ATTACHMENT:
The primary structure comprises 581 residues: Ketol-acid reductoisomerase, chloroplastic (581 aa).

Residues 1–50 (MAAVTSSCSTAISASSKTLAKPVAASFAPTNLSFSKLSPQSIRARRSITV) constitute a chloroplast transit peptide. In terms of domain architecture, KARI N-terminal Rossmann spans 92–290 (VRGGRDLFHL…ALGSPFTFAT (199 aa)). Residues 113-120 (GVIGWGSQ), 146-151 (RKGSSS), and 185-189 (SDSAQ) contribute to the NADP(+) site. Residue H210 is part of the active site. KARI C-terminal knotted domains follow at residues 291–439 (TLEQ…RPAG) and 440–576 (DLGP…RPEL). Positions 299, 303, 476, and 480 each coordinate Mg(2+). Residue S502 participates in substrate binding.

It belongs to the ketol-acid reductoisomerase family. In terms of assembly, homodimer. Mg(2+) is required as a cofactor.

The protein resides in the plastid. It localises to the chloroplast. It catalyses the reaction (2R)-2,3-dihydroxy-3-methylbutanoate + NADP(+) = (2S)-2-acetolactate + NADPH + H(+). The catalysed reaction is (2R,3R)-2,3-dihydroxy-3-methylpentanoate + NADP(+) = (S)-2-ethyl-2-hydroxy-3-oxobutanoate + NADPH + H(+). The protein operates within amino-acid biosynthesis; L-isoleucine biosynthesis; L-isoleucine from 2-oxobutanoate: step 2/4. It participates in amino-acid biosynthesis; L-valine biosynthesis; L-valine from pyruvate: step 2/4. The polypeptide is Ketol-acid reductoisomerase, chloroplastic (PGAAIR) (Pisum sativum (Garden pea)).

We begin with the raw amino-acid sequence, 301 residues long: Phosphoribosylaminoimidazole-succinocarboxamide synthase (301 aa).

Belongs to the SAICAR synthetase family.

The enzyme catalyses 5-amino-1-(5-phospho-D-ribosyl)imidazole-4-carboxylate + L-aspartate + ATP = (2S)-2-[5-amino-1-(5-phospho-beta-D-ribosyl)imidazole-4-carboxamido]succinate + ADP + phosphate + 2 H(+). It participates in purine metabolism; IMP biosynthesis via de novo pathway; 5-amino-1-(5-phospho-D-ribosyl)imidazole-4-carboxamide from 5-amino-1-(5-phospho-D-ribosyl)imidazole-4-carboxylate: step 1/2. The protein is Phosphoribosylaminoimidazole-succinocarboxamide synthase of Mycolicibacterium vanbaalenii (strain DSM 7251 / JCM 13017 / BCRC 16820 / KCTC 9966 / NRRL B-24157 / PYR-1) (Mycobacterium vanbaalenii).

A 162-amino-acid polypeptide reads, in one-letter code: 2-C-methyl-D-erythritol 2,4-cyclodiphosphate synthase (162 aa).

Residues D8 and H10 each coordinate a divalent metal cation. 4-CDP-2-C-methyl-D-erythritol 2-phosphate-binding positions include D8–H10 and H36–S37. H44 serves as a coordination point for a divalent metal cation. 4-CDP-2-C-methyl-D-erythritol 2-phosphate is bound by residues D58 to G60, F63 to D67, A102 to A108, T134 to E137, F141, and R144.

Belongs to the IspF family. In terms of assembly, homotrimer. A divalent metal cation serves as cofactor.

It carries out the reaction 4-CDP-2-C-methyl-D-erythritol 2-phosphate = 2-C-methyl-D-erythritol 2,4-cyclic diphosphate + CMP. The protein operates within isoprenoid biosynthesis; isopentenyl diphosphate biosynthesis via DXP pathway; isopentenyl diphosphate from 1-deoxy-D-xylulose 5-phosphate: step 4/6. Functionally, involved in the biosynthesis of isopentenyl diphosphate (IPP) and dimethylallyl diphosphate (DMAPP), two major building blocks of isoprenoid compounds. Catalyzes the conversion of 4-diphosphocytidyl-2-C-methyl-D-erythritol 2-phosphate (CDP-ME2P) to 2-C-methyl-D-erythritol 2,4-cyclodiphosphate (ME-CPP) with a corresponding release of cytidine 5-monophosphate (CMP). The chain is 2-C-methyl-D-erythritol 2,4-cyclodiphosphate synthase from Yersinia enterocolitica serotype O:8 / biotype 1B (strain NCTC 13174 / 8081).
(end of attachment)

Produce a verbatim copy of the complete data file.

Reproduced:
The primary structure comprises 581 residues: Ketol-acid reductoisomerase, chloroplastic (581 aa).

Residues 1–50 (MAAVTSSCSTAISASSKTLAKPVAASFAPTNLSFSKLSPQSIRARRSITV) constitute a chloroplast transit peptide. In terms of domain architecture, KARI N-terminal Rossmann spans 92–290 (VRGGRDLFHL…ALGSPFTFAT (199 aa)). Residues 113-120 (GVIGWGSQ), 146-151 (RKGSSS), and 185-189 (SDSAQ) contribute to the NADP(+) site. Residue H210 is part of the active site. KARI C-terminal knotted domains follow at residues 291–439 (TLEQ…RPAG) and 440–576 (DLGP…RPEL). Positions 299, 303, 476, and 480 each coordinate Mg(2+). Residue S502 participates in substrate binding.

It belongs to the ketol-acid reductoisomerase family. In terms of assembly, homodimer. Mg(2+) is required as a cofactor.

The protein resides in the plastid. It localises to the chloroplast. It catalyses the reaction (2R)-2,3-dihydroxy-3-methylbutanoate + NADP(+) = (2S)-2-acetolactate + NADPH + H(+). The catalysed reaction is (2R,3R)-2,3-dihydroxy-3-methylpentanoate + NADP(+) = (S)-2-ethyl-2-hydroxy-3-oxobutanoate + NADPH + H(+). The protein operates within amino-acid biosynthesis; L-isoleucine biosynthesis; L-isoleucine from 2-oxobutanoate: step 2/4. It participates in amino-acid biosynthesis; L-valine biosynthesis; L-valine from pyruvate: step 2/4. The polypeptide is Ketol-acid reductoisomerase, chloroplastic (PGAAIR) (Pisum sativum (Garden pea)).

We begin with the raw amino-acid sequence, 301 residues long: Phosphoribosylaminoimidazole-succinocarboxamide synthase (301 aa).

Belongs to the SAICAR synthetase family.

The enzyme catalyses 5-amino-1-(5-phospho-D-ribosyl)imidazole-4-carboxylate + L-aspartate + ATP = (2S)-2-[5-amino-1-(5-phospho-beta-D-ribosyl)imidazole-4-carboxamido]succinate + ADP + phosphate + 2 H(+). It participates in purine metabolism; IMP biosynthesis via de novo pathway; 5-amino-1-(5-phospho-D-ribosyl)imidazole-4-carboxamide from 5-amino-1-(5-phospho-D-ribosyl)imidazole-4-carboxylate: step 1/2. The protein is Phosphoribosylaminoimidazole-succinocarboxamide synthase of Mycolicibacterium vanbaalenii (strain DSM 7251 / JCM 13017 / BCRC 16820 / KCTC 9966 / NRRL B-24157 / PYR-1) (Mycobacterium vanbaalenii).

A 162-amino-acid polypeptide reads, in one-letter code: 2-C-methyl-D-erythritol 2,4-cyclodiphosphate synthase (162 aa).

Residues D8 and H10 each coordinate a divalent metal cation. 4-CDP-2-C-methyl-D-erythritol 2-phosphate-binding positions include D8–H10 and H36–S37. H44 serves as a coordination point for a divalent metal cation. 4-CDP-2-C-methyl-D-erythritol 2-phosphate is bound by residues D58 to G60, F63 to D67, A102 to A108, T134 to E137, F141, and R144.

Belongs to the IspF family. In terms of assembly, homotrimer. A divalent metal cation serves as cofactor.

It carries out the reaction 4-CDP-2-C-methyl-D-erythritol 2-phosphate = 2-C-methyl-D-erythritol 2,4-cyclic diphosphate + CMP. The protein operates within isoprenoid biosynthesis; isopentenyl diphosphate biosynthesis via DXP pathway; isopentenyl diphosphate from 1-deoxy-D-xylulose 5-phosphate: step 4/6. Functionally, involved in the biosynthesis of isopentenyl diphosphate (IPP) and dimethylallyl diphosphate (DMAPP), two major building blocks of isoprenoid compounds. Catalyzes the conversion of 4-diphosphocytidyl-2-C-methyl-D-erythritol 2-phosphate (CDP-ME2P) to 2-C-methyl-D-erythritol 2,4-cyclodiphosphate (ME-CPP) with a corresponding release of cytidine 5-monophosphate (CMP). The chain is 2-C-methyl-D-erythritol 2,4-cyclodiphosphate synthase from Yersinia enterocolitica serotype O:8 / biotype 1B (strain NCTC 13174 / 8081).